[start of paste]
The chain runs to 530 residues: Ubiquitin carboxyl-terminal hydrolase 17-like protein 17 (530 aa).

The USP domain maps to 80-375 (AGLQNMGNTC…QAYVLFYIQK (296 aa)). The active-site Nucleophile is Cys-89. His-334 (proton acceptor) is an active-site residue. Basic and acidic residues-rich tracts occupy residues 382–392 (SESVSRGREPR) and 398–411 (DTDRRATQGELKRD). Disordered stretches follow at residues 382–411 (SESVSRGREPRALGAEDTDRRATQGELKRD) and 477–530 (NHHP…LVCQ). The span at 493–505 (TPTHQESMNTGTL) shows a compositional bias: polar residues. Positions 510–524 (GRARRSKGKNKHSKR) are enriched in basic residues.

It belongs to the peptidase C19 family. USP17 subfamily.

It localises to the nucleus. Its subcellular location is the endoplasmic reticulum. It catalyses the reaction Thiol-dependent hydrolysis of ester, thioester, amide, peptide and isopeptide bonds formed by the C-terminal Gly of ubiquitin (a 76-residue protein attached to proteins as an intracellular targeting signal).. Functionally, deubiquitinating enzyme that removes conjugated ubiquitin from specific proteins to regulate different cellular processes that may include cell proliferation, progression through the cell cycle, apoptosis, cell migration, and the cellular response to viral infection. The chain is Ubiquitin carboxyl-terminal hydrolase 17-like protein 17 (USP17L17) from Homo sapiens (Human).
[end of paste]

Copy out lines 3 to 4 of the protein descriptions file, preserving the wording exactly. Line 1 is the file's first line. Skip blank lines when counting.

It belongs to the peptidase C19 family. USP17 subfamily.

It localises to the nucleus. Its subcellular location is the endoplasmic reticulum. It catalyses the reaction Thiol-dependent hydrolysis of ester, thioester, amide, peptide and isopeptide bonds formed by the C-terminal Gly of ubiquitin (a 76-residue protein attached to proteins as an intracellular targeting signal).. Functionally, deubiquitinating enzyme that removes conjugated ubiquitin from specific proteins to regulate different cellular processes that may include cell proliferation, progression through the cell cycle, apoptosis, cell migration, and the cellular response to viral infection. The chain is Ubiquitin carboxyl-terminal hydrolase 17-like protein 17 (USP17L17) from Homo sapiens (Human).